Aaron Schiff

Aaron Schiff is a freelance economist and a datasmith. He uses economic models, statistical tools and data visualisation to help organisations make sense of a complex world.

Rented dwellings by type of landlord - The Dismal Science

Apr 12, 2015

I haven’t forgotten about my Census Challenge, but it’s been a while since I’ve done a post. The next question summarises rented dwellings by type of landlord. There’s one category for private landlords (individuals, businesses, or trusts) and three categories of “social” landlord: local government agencies, Housing New Zealand, and other central government agencies. I’ve […]

Visualising freight transport in NZ - The Dismal Science

Apr 10, 2015

In March last year the Ministry of Transport published the National Freight Demand Study. Among many other interesting things, the study includes estimates of total freight volumes between regions within New Zealand for each of three modes: road, rail, and coastal shipping. I’ve been working with one of the report’s main authors, Richard Paling, to […]

Human Development Index visualisation - The Dismal Science

Apr 08, 2015

The United Nations Development Programme’s Human Development Index reflects health, education, and income levels for most countries of the world over time. As part of the Cartagena Data Festival, the UN is running a competition for visualisations of the HDI data. I decided to put together an entry, which you can play with here. The […]

Area vs radius, redux - The Dismal Science

Apr 06, 2015

I got lots of feedback on Twitter about my post yesterday about using using area or radius of circles to show numeric values (on a map in this case). The consensus seems to be that radius greatly exaggerates the differences, while area somewhat under-represents the differences. So area seems like the better choice if you […]

Area vs radius - The Dismal Science

Apr 04, 2015

Stats NZ have just published the 2014 regional GDP statistics, together with an attractive infographic that shows how national GDP is distributed across the regions. The map part of the infographic caught my eye: A crucial issue with this sort of picture is whether to use the area or the radius of the circles to […]

Getting older is good news - The Dismal Science

Apr 02, 2015

Well, sort of. I was poking around on the Stats NZ website and I found the period life tables. These give various death and survivorship rates for New Zealanders in different age groups. One of the statistics given is the expected number of years of life remaining for people at different ages. If you add […]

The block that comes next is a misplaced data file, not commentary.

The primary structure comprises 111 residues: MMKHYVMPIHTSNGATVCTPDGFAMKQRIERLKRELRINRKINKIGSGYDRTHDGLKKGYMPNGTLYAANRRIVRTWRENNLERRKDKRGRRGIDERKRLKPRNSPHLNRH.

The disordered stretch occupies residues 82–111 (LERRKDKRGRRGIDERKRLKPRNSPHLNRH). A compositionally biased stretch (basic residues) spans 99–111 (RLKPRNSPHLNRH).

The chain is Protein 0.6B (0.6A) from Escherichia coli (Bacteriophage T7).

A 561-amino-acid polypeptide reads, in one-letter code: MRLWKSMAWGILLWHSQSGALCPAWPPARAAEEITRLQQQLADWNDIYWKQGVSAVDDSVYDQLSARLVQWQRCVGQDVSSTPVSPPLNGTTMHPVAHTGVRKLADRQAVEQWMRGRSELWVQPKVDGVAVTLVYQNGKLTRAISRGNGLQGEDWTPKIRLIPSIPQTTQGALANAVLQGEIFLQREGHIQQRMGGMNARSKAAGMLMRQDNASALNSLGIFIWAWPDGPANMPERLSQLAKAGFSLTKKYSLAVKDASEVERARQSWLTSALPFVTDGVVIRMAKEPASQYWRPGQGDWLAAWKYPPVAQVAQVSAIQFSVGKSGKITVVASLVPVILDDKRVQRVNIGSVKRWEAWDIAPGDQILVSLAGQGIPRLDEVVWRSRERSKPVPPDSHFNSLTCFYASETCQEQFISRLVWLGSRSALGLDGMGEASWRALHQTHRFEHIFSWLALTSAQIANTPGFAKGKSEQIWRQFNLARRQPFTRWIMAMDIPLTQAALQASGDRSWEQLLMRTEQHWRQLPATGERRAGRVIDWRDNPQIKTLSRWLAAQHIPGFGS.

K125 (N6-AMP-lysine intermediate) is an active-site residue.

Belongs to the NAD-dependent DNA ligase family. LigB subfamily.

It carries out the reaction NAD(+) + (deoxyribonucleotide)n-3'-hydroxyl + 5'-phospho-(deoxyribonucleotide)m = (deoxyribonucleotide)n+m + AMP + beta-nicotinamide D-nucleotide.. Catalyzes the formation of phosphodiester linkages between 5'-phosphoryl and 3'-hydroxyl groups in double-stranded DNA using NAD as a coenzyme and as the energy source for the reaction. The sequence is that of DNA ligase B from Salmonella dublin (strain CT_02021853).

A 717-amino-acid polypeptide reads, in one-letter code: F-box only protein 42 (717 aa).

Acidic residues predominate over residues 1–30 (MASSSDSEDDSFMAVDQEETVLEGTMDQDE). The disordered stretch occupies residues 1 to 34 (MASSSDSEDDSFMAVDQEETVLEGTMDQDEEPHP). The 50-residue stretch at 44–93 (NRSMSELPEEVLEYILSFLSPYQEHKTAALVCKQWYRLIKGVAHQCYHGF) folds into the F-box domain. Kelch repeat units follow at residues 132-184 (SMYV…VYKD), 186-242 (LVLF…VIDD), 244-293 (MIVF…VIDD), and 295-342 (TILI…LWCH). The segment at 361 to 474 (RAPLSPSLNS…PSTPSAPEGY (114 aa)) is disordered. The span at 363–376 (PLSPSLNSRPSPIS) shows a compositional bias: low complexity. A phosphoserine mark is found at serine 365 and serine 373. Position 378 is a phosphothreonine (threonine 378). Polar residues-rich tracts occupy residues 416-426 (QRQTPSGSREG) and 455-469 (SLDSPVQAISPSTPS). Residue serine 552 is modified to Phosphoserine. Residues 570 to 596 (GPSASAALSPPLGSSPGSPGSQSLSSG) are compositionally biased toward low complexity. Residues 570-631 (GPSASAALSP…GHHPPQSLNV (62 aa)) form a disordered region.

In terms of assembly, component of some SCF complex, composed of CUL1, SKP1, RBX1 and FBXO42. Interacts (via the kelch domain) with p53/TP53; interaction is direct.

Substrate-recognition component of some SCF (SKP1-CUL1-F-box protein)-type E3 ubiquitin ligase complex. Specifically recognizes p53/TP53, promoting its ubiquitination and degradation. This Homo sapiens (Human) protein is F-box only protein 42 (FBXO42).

Data data everywhere - The Dismal Science

Mar 30, 2015

Wiki New Zealand launched its redesigned website yesterday and it looks fantastic. I know that a huge amount of effort by some very talented people went into the new site, and that certainly shows in the final result. WikiNZ describes its mission as “democratising” data by “pulling together New Zealand’s public sector, private sector and […]

NZ Open Data Day - The Dismal Science

Mar 28, 2015

I had a great time at the NZ Open Data Day today. Many thanks to Caleb and Harkanwal for organising the day, and to the NZ Herald for hosting and lunching us. I won’t attempt to summarise the whole day. Instead, here are a few snippets of things that I learned: Kim Ollivier has done […]

Meshblock mysteries solved - The Dismal Science

Mar 26, 2015

Previously I posted about some mysteries in New Zealand meshblock datasets, and in particular the differences in the sets of meshblocks contained in the Census meshblock dataset and other geographic data files. One of the wonderful, helpful people at Statistics New Zealand read my post and sent me a detailed email about these “mysteries”, and […]

Visualising Auckland rail trips - The Dismal Science

Mar 24, 2015

Late last year, TransportBlog posted some detailed data on trips on Auckland’s rail network using HOP cards over 12 months. I understand they went to a considerable amount of effort to get the data, which is awesome, and also awesome that Auckland Transport released it. I created a visualisation of the data — you can […]